With the Taliban having been routed, the United States enlarged its mission. It would rebuild Afghanistan and transform it into something of a Jeffersonian democracy. In short order, a pliable pro-Western government, led by Hamid Karzai, was installed, and public works programs were set up to build schools, hospitals, roads and bridges.

One of Washington’s notable achievements was the introduction of gender equality. The Taliban had forbidden girls to be educated, but now they could finish high school, attend university and join the work force. Whether these gains can be sustained once the Americans are gone is questionable.

Despite these evident signs of progress, corruption remained endemic, with international aid dollars being misappropriated or stolen, and the lucrative drug trade continued to flourish.

The Taliban, in the meantime, rose from the ashes, rebuilding its combat capabilities to such a degree that it emerged as a major threat yet again. Fearing that a Taliban resurgence could upset the balance of power and erase all its achievements, President Barack Obama deployed yet more US troops to Afghanistan, their number reaching almost 100,000 by 2010.

In the following year, US commandos killed Osama bin Laden at his compound in Pakistan, dealing a crushing blow to Al-Qaeda. With the war still stalemated, Obama announced that US troops would be gradually withdrawn and that Afghan forces would be in charge of security. On December 31, 2014, Obama declared an end to major US combat operations and turned over the prosecution of the war to the Afghan government.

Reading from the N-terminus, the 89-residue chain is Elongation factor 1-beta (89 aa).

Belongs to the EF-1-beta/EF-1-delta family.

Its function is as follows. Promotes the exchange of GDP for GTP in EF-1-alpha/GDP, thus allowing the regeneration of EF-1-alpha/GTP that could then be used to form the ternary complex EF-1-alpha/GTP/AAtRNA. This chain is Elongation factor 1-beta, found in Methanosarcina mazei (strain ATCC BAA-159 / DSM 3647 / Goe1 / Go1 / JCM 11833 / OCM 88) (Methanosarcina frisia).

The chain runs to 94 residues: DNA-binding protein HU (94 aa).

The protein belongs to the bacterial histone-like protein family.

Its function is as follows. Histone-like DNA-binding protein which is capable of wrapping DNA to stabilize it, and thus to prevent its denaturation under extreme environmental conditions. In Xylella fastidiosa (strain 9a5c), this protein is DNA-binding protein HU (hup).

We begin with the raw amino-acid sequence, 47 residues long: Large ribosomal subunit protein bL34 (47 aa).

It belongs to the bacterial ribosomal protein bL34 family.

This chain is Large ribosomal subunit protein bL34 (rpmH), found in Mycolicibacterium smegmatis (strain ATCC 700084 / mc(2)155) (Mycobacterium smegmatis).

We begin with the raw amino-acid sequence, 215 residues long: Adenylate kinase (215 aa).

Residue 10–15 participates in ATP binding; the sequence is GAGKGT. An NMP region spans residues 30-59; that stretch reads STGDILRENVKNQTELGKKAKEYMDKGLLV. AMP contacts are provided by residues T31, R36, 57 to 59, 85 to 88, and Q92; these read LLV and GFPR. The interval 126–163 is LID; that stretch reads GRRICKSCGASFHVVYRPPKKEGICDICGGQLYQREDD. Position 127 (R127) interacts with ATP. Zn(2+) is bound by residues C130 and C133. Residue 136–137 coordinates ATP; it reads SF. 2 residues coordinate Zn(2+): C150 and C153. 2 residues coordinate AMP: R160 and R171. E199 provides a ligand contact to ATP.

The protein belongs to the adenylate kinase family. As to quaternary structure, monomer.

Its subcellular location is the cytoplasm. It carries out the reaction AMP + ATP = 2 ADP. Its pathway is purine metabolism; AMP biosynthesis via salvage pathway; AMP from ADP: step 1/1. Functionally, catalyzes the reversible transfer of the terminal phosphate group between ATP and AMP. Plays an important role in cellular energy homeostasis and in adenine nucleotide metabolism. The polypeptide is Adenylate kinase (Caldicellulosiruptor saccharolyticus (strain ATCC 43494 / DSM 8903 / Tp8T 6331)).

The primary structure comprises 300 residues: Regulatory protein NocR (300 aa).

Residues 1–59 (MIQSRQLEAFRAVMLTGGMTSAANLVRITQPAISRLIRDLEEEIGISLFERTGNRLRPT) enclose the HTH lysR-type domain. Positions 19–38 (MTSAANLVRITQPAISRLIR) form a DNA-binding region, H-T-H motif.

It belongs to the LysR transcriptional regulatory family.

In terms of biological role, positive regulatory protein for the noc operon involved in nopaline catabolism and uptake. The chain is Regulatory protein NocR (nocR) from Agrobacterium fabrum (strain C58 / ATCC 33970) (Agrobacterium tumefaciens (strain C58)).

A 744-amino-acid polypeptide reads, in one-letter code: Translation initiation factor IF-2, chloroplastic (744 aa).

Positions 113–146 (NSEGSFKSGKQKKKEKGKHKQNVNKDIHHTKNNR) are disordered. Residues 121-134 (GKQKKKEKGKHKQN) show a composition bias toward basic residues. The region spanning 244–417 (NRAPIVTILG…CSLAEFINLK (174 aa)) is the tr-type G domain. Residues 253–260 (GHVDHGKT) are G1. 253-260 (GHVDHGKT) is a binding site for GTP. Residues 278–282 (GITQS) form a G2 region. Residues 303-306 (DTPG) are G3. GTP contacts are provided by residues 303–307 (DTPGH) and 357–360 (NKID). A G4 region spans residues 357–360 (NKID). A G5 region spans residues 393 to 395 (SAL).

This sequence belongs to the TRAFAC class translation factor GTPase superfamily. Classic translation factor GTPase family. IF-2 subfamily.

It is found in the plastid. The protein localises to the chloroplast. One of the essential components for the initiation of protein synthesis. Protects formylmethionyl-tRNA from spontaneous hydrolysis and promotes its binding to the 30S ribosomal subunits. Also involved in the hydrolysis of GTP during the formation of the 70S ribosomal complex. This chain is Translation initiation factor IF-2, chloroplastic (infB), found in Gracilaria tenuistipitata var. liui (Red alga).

Obama’s successor, Donald Trump, signed an agreement with the Taliban in 2020 laying the groundwork for a new government and constitution and a lasting ceasefire. Under the deal, US forces would leave by May 1, 2021 and the Taliban would reduce its military operations, negotiate with the US-backed Afghan government of President Ashraf Ghani, and sever ties with Al- Qaeda and the Islamic State organization, which has carried out suicide bombings throughout Afghanistan.

For a while, the truce held, but of late it has begun to crumble. In the past few months, more than 1,700 civilians have been killed or wounded in attacks for which no one has claimed credit. It would appear that Afghanistan is sinking into anarchy again.

There are fears that Afghanistan will be overwhelmed by worsening chaos once American and NATO troops leave, and that the Taliban, which controls about half the country at present, could well become its ultimate arbiter.

The United States has urged the Afghan government and the Taliban to reach a peace accord when their representatives meet at a conference in Turkey from April 24 to May 4.

“It’s important for the Taliban to recognize that it will never be legitimate and it will never be durable if it rejects the political process and tries to take the country by force,” US Secretary of State Antony Blinken said recently at the end of a one-day trip to Kabul.

In all probability, the Taliban will try to displace the current government and restore the status quo ante in Afghanistan, a scenario that would have been unthinkable two decades ago.

About the Author
Sheldon Kirshner is a journalist in Toronto. He writes at his online journal, SheldonKirshner.com